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Obesity (Silver Spring). 2015 Dec;23(12):2477-84. doi: 10.1002/oby.21201. Epub 2015 Oct 14.

Self-comparisons as motivators for healthy behavior.

Author information

1
Family Medicine and Public Health, School of Medicine, University of California San Diego, San Diego, California, USA.
2
Department of Sociology, Yale University, New Haven, Connecticut, USA.
3
Department of Political Science, University of California San Diego, San Diego, California, USA.

Abstract

OBJECTIVE:

We explored whether individuals' comparison of themselves to their social contacts, specifically feeling fitter or thinner than friends, is a significant predictor of three weight-loss behaviors (dieting, reducing alcohol, exercising).

METHODS:

We used a longitudinal survey of a national sample of Americans (N = 20,373) to measure respondents' personal social networks and their self-comparisons to their social contacts at two annual waves.

RESULTS:

Participants who felt thinner than friends in Wave 1 had 1.16 lower odds of dieting in Wave 2. Those who felt fitter than friends in Wave 1 had 1.10 times higher odds of reducing alcohol and 1.18 times higher odds of exercising in Wave 2. We found that 20% of the relationship between feeling thin at baseline and subsequent dieting may be because feeling heavier than friends makes one want to lose weight. This same dynamic accounts for 25% of the relationship between feeling fit and dieting and 12% of the relationship between feeling thin and reducing alcohol.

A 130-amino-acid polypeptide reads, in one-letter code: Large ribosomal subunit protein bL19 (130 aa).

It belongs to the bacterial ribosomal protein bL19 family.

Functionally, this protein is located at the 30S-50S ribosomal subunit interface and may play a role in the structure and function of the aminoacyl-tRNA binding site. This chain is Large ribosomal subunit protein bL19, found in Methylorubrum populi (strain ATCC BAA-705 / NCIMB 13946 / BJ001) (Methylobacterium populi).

CONCLUSIONS:

These results suggest that normative self-comparison with important others is a potentially salient determinant of obesity-related health behavior and appears to work differently depending upon the behavior. Interventions may benefit from exploiting social comparisons in targeted ways.

PMID:
26465785
DOI:
10.1002/oby.21201
[Indexed for MEDLINE]
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